In the Old Town, you'll see cafes on all the main streets, so when the weather is nice, be sure to take a break and grab a seat at one. Have a drink or something to eat and enjoy some people-watching.
For those of you keen to try some of the local spirits and beers you will not be disappointed! There's a fair selection which is more than affordable. Usual warnings apply but may I add these two:
1) Different spirits have different ingredients, some which the hardest drinker may not be used to, so beware of how much you drink! In the east, they drink spirits like westerners drink water!
2) Don't mix the hard spirits - they will get your severly drunk in a short period of time!!
Main spirits include Borovicka, Slivovka and Becharovkca
Beers include Zlaty Bazant, Kelt, Pilsner - you will see many more! Don't be alarmed by the 10%/12% on the label of bottles. It is not the alcoholic volume - it has something to do with the spices used in making it. Read the small print on the back for the real volume.
It is also worth trying thr Frankovca wine
If you like sweets, do not miss the chance to try this sweet chestnut dessert with whipped cream on top! Make sure they do not use artificial cream, but the proper one made of cream milk.
This photo is made by my friend Mole. My own photos were not that magnificient (see the Vanila album)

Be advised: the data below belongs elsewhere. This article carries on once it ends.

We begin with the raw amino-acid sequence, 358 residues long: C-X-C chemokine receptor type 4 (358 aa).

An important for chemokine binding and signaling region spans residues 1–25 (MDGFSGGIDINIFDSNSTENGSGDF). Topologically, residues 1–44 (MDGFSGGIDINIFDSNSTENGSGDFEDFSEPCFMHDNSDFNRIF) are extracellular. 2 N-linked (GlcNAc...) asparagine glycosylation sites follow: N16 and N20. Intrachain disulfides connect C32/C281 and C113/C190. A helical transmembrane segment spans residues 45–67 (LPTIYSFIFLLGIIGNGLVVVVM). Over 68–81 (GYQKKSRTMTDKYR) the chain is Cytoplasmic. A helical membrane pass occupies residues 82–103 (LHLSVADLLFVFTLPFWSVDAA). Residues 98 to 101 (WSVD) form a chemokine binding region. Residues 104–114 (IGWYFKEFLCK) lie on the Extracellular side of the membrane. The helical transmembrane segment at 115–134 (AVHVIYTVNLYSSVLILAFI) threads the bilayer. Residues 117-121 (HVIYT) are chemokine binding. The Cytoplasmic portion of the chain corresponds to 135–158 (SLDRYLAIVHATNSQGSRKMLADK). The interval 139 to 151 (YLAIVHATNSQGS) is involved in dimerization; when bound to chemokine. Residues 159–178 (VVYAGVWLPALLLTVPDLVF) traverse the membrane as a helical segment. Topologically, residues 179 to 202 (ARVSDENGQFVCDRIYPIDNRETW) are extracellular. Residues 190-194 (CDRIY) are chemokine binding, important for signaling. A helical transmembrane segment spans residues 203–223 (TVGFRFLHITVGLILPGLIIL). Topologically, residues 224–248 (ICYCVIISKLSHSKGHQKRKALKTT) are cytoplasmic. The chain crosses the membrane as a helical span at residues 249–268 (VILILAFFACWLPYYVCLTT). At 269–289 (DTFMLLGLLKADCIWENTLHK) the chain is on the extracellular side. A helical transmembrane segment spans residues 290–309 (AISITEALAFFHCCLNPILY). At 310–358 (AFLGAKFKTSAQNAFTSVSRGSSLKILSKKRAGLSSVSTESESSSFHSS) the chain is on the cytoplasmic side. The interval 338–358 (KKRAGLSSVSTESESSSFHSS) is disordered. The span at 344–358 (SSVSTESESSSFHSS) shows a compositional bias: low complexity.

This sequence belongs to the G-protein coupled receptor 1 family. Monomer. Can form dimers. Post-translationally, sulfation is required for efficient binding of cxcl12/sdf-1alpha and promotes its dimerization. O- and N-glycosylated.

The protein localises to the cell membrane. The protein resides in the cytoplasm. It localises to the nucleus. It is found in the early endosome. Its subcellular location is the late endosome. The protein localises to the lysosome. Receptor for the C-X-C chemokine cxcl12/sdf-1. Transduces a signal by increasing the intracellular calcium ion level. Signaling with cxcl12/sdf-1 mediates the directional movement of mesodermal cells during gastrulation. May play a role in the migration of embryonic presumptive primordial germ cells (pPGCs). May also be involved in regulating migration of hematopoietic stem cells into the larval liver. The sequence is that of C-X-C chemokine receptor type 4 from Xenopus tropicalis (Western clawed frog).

When in Bratislava do as the Bratislavians do and drink, drink, drink.
What a place for beer. Cheap. Flavorful. And strong!
At the first cafe the waiter said we had a choice between 10% beer or 12% beer. It was just before noon, so we said 10%. He clucked and indicated we had made the wrong choice. He said, "Maybe the 12% tastes a little better. Maybe you will like it more." Ok, ok. Twist my arm. We took the recommendation and had the 12% beer.
Found out when we had lunch that the beers that come in the bottles are weaker--like 6%. In the U.S. it is mostly the opposite. The strong beers come in bottles and the beers on tap are usually light weight stuff.
We learned our lesson and strictly drank from the tap from that point forward.
The Great Franciscans is the tavern where you can refresh your mind and soul by great wine or beer :) I always must think of the monk who accompanied Robin Hood because the reputation of monks here in Slovakia is always connected to some fave beverage. There is a beer called "Thirsty monk" and in Bratislava you can find two taverns called Mali frantiskani and Velki frantiskani. Not to speak about others ... Velki frantiskani tavern even attracts you by its own monk who is inviting tourists and natives for some drink via this window and if you will pay no attention he will scream on you and make you shame in the street >:)))
Burciak is kind of young wine. It's avaiable during September and October.
Although it looks quite disgusting many people like it much and drink it with such a big pleasure.
Usually it's possible to buy it during hody and other events of this kind.
It's usually being sold in plastic bottles.
The Czechs produce some of the best beer in the world. Slovaks know that Czech beer is good. It is therefore no surprise that Staropramen, Pilsner Urquel, Krusovice and Gambrinus are widely available in Slovak pubs. But Slovaks take their locally brewed favourites seriously. Zlaty Bazant (Golden Pheasant) is the standard native brew, and Corgon, Topvar and Smadny Mnich (Thirsty Monk) are quality beers that are often sold for less. Kelt, also produced in Slovakia, is a slightly more refind brew and is a step up in price. Proximity to Hungary has fostered a healthy wine culture in Bratislava as well, as many quality vintages are available both in restaurants and at the local supermarket.